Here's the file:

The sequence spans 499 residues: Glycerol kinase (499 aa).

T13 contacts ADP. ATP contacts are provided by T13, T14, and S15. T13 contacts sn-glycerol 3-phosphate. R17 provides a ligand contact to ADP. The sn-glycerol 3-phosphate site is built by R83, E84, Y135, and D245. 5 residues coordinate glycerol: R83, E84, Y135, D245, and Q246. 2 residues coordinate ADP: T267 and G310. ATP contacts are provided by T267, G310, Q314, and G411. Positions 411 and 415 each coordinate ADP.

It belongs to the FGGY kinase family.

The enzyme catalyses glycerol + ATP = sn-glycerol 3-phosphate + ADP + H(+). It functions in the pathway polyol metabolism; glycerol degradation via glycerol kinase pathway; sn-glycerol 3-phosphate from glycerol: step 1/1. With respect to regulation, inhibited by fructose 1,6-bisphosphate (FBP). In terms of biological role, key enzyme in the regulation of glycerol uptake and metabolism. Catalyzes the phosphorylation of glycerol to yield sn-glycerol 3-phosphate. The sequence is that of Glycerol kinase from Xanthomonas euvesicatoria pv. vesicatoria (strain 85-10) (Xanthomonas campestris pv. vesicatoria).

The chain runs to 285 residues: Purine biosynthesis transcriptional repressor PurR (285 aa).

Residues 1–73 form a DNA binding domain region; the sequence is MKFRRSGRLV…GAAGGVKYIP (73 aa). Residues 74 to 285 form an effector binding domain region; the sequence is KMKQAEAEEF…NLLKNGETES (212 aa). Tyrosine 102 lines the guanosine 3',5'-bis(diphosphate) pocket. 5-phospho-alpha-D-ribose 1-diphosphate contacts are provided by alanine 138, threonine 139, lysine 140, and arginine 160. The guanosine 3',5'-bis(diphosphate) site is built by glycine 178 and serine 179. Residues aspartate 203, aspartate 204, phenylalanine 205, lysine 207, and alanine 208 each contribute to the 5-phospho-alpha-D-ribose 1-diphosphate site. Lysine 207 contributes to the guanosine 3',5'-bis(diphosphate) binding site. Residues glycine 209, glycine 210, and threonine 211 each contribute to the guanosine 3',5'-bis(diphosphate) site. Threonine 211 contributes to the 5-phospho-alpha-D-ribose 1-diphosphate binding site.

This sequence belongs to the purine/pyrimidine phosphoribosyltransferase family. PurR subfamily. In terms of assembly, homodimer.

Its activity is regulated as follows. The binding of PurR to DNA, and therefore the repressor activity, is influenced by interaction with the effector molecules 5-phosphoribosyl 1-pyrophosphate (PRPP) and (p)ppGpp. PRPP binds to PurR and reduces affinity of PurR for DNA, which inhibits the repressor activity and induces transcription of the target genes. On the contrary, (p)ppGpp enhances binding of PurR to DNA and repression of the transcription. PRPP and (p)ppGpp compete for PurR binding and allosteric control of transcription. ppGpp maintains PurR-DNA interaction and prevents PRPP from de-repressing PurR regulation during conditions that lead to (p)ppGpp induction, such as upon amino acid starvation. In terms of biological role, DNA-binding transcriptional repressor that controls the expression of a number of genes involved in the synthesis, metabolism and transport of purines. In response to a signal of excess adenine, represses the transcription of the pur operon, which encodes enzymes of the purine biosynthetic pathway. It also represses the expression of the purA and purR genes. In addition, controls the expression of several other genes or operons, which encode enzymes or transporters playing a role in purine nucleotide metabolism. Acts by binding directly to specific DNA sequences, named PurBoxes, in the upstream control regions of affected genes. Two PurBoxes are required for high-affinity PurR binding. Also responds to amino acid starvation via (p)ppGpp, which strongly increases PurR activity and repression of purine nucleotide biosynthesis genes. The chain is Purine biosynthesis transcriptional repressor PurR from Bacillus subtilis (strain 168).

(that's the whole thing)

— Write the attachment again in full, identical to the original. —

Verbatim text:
The sequence spans 499 residues: Glycerol kinase (499 aa).

T13 contacts ADP. ATP contacts are provided by T13, T14, and S15. T13 contacts sn-glycerol 3-phosphate. R17 provides a ligand contact to ADP. The sn-glycerol 3-phosphate site is built by R83, E84, Y135, and D245. 5 residues coordinate glycerol: R83, E84, Y135, D245, and Q246. 2 residues coordinate ADP: T267 and G310. ATP contacts are provided by T267, G310, Q314, and G411. Positions 411 and 415 each coordinate ADP.

It belongs to the FGGY kinase family.

The enzyme catalyses glycerol + ATP = sn-glycerol 3-phosphate + ADP + H(+). It functions in the pathway polyol metabolism; glycerol degradation via glycerol kinase pathway; sn-glycerol 3-phosphate from glycerol: step 1/1. With respect to regulation, inhibited by fructose 1,6-bisphosphate (FBP). In terms of biological role, key enzyme in the regulation of glycerol uptake and metabolism. Catalyzes the phosphorylation of glycerol to yield sn-glycerol 3-phosphate. The sequence is that of Glycerol kinase from Xanthomonas euvesicatoria pv. vesicatoria (strain 85-10) (Xanthomonas campestris pv. vesicatoria).

The chain runs to 285 residues: Purine biosynthesis transcriptional repressor PurR (285 aa).

Residues 1–73 form a DNA binding domain region; the sequence is MKFRRSGRLV…GAAGGVKYIP (73 aa). Residues 74 to 285 form an effector binding domain region; the sequence is KMKQAEAEEF…NLLKNGETES (212 aa). Tyrosine 102 lines the guanosine 3',5'-bis(diphosphate) pocket. 5-phospho-alpha-D-ribose 1-diphosphate contacts are provided by alanine 138, threonine 139, lysine 140, and arginine 160. The guanosine 3',5'-bis(diphosphate) site is built by glycine 178 and serine 179. Residues aspartate 203, aspartate 204, phenylalanine 205, lysine 207, and alanine 208 each contribute to the 5-phospho-alpha-D-ribose 1-diphosphate site. Lysine 207 contributes to the guanosine 3',5'-bis(diphosphate) binding site. Residues glycine 209, glycine 210, and threonine 211 each contribute to the guanosine 3',5'-bis(diphosphate) site. Threonine 211 contributes to the 5-phospho-alpha-D-ribose 1-diphosphate binding site.

This sequence belongs to the purine/pyrimidine phosphoribosyltransferase family. PurR subfamily. In terms of assembly, homodimer.

Its activity is regulated as follows. The binding of PurR to DNA, and therefore the repressor activity, is influenced by interaction with the effector molecules 5-phosphoribosyl 1-pyrophosphate (PRPP) and (p)ppGpp. PRPP binds to PurR and reduces affinity of PurR for DNA, which inhibits the repressor activity and induces transcription of the target genes. On the contrary, (p)ppGpp enhances binding of PurR to DNA and repression of the transcription. PRPP and (p)ppGpp compete for PurR binding and allosteric control of transcription. ppGpp maintains PurR-DNA interaction and prevents PRPP from de-repressing PurR regulation during conditions that lead to (p)ppGpp induction, such as upon amino acid starvation. In terms of biological role, DNA-binding transcriptional repressor that controls the expression of a number of genes involved in the synthesis, metabolism and transport of purines. In response to a signal of excess adenine, represses the transcription of the pur operon, which encodes enzymes of the purine biosynthetic pathway. It also represses the expression of the purA and purR genes. In addition, controls the expression of several other genes or operons, which encode enzymes or transporters playing a role in purine nucleotide metabolism. Acts by binding directly to specific DNA sequences, named PurBoxes, in the upstream control regions of affected genes. Two PurBoxes are required for high-affinity PurR binding. Also responds to amino acid starvation via (p)ppGpp, which strongly increases PurR activity and repression of purine nucleotide biosynthesis genes. The chain is Purine biosynthesis transcriptional repressor PurR from Bacillus subtilis (strain 168).